A Colorful Garage
Last Sunday, Richard and I joined some friends for a field trip to a…parking garage. Francis, Leila, and their daughter Maimouna are originally from Paris, but they’ve lived in various cities throughout Europe and two years ago moved to Lisbon in large part because of the thriving art scene. We met Francis at Richard’s lecture on graffiti, and this parking garage, the Chão de Loureiro, features graffiti on the walls and pillars of five levels.
We started at the bottom, on the second level (below that is a supermarket–no graffiti there). The artist created the effect of cracks in the wall, with eyes peering through.
All of the work on the next level is in a reddish-brown hue that evokes henna patterns. I like the way this and the other artists used the specific layout of the garage to create work in continuous patterns. Francis was a real fan of this one.
The next one was my favorite, so I’m going to include a couple of pictures. It features Lisbon landmarks such as the aqueduct (Aqueducto dos Aguas Livres) as well as collages that evoke the cultural icons of the city and of Portugal, such as the ship bound for parts unknown and the guitar that plays fado, songs of longing for those lost and the places left behind.
By way of digression, because I’ve been trying to work this factoid in for a while, the Aqueducto dos Aguas Livres was finished in 1852, and it brought fresh water into the houses of Lisbon. Three years later, in 1855, there was a cholera epidemic. Oops.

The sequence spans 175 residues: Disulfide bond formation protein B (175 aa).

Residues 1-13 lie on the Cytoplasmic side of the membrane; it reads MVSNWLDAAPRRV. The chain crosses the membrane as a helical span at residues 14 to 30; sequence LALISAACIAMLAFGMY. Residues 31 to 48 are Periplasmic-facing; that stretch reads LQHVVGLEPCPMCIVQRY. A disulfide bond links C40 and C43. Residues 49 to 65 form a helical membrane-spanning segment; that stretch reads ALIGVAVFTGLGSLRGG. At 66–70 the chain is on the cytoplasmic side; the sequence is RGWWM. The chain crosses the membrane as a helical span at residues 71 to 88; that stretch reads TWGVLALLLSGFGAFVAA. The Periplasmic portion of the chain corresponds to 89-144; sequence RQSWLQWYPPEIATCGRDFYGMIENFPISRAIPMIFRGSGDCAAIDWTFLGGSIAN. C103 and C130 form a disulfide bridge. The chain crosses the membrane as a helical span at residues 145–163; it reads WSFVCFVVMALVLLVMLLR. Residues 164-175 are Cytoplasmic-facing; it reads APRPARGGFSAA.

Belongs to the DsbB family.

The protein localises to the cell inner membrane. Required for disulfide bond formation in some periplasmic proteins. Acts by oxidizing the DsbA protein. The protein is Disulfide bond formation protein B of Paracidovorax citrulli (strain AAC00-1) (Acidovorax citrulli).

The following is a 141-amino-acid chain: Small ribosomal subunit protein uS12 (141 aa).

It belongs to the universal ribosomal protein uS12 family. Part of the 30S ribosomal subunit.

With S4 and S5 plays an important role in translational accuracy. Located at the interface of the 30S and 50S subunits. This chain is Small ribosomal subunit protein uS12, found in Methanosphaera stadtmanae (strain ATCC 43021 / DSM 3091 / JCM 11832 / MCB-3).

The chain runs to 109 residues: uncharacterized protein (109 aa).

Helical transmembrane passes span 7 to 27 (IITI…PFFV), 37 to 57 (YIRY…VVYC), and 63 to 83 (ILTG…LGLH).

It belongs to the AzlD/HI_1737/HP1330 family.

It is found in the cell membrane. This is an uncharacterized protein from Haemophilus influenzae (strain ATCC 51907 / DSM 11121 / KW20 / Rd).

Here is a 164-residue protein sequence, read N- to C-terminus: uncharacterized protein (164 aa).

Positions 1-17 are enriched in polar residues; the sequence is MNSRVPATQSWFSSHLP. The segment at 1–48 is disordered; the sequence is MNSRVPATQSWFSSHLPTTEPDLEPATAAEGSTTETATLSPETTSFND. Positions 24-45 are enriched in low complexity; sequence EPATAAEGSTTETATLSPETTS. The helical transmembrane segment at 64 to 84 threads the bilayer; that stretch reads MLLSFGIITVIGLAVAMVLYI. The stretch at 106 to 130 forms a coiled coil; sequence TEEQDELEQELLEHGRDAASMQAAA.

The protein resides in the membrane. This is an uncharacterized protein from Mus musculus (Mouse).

Fish have figured in several of my blog posts, because it’s a staple of the Portuguese diet. And oh, so fresh, if you can get past the doleful eyes of the creatures that took a wrong turn. Fish also figure in the painting on the artist on the garage’s fifth level.
Incidentally, the clownfish (the orange-and-white one for those lacking recent experience with an aquarium or “Little Nemo”) has the same color scheme of my forthcoming novel. But this artist also acknowledged the importance of the land with this dressed-up tree and the rich fields that border the sea.
The sixth level contained a lovely surprise in addition to the murals that evoked a tumultuous sea and the ever-present perils of shipwreck, flooding, and death.
It was newly-installed outlets to plug in electric cars! (Actually, they’re still in the process of installation.)
While far away in Lisbon, my thoughts are with everyone back home who lost so much due to Hurricane Sandy, a superstorm created in large part by the man-made rise in greenhouse gases and global climate change. Last year, when we were hit hard by Hurricane Irene (a storm in which I sustained a rather frightening injury), we were told that it was a “once in a hundred years” event. How does it happen, then, that another “once in a hundred years” event — one even more devastating — happens the following year?
In many ways, Europeans have the jump on us when it comes to sustainable living. In Berlin, our hosts told us about the higher fuel efficiency of cars, the arrival of electric cars, and the use of renewable forms of power such as wind. Everywhere in Portugal there are wind farms, and several of my neighbors in Lisbon have installed solar roof panels. The public transportation is good in both Lisbon and Berlin, and the cities are compact and walkable. Where I live in Lisbon, one would be crazy to have a car because of the narrow streets, the hills, and the lack of parking. And gas is much more expensive, about twice the price it is in the United States.
Besides, while the parking garage offers a canvas to these five talented artists, you don’t have to own a car to see it!